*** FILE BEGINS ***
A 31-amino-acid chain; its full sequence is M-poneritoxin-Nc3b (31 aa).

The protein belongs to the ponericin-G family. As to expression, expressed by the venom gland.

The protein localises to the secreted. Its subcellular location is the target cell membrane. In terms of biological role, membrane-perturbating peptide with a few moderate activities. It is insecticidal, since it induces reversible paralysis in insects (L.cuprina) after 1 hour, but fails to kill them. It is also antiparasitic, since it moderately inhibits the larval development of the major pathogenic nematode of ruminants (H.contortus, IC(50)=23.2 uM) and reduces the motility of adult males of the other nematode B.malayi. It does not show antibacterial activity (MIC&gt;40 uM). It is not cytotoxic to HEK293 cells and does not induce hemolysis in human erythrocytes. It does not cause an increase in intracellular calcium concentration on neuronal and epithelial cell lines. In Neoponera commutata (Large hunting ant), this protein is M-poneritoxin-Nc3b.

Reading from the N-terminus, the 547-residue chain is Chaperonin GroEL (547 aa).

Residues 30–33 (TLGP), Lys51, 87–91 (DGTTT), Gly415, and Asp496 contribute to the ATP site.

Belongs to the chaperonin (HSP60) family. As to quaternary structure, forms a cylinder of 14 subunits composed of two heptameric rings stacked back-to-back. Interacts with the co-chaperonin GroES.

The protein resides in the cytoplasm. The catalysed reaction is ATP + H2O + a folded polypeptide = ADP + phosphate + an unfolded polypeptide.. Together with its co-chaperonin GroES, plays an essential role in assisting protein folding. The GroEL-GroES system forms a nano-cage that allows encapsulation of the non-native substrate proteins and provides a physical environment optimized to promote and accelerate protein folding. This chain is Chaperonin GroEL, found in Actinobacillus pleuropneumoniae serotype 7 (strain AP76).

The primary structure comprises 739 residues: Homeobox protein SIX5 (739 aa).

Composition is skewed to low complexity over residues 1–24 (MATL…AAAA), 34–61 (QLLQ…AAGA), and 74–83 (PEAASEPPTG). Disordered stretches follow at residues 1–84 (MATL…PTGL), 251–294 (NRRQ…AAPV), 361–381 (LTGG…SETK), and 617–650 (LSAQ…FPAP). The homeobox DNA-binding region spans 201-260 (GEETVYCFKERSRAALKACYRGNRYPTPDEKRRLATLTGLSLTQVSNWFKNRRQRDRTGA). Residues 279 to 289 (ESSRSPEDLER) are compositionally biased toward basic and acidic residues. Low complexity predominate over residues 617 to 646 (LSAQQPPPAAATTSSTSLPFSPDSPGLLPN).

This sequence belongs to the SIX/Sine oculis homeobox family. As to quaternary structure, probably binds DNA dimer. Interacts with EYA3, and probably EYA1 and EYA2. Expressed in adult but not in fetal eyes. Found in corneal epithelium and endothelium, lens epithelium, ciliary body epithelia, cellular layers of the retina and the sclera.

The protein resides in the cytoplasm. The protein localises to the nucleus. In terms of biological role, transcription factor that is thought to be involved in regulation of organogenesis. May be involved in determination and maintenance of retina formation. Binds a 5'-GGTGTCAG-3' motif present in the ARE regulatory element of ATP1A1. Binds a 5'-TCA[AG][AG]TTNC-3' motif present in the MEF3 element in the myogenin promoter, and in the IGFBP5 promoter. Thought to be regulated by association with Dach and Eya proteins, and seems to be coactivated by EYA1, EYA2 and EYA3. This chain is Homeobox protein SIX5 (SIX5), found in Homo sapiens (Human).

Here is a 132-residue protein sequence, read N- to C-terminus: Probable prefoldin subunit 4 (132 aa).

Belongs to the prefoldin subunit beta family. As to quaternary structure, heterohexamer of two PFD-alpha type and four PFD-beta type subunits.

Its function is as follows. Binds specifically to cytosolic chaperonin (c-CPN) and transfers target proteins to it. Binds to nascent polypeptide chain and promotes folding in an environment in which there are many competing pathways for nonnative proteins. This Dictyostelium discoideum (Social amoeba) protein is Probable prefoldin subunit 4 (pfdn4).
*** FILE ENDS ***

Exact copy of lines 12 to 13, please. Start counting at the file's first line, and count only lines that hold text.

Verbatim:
Here is a 132-residue protein sequence, read N- to C-terminus: Probable prefoldin subunit 4 (132 aa).

Belongs to the prefoldin subunit beta family. As to quaternary structure, heterohexamer of two PFD-alpha type and four PFD-beta type subunits.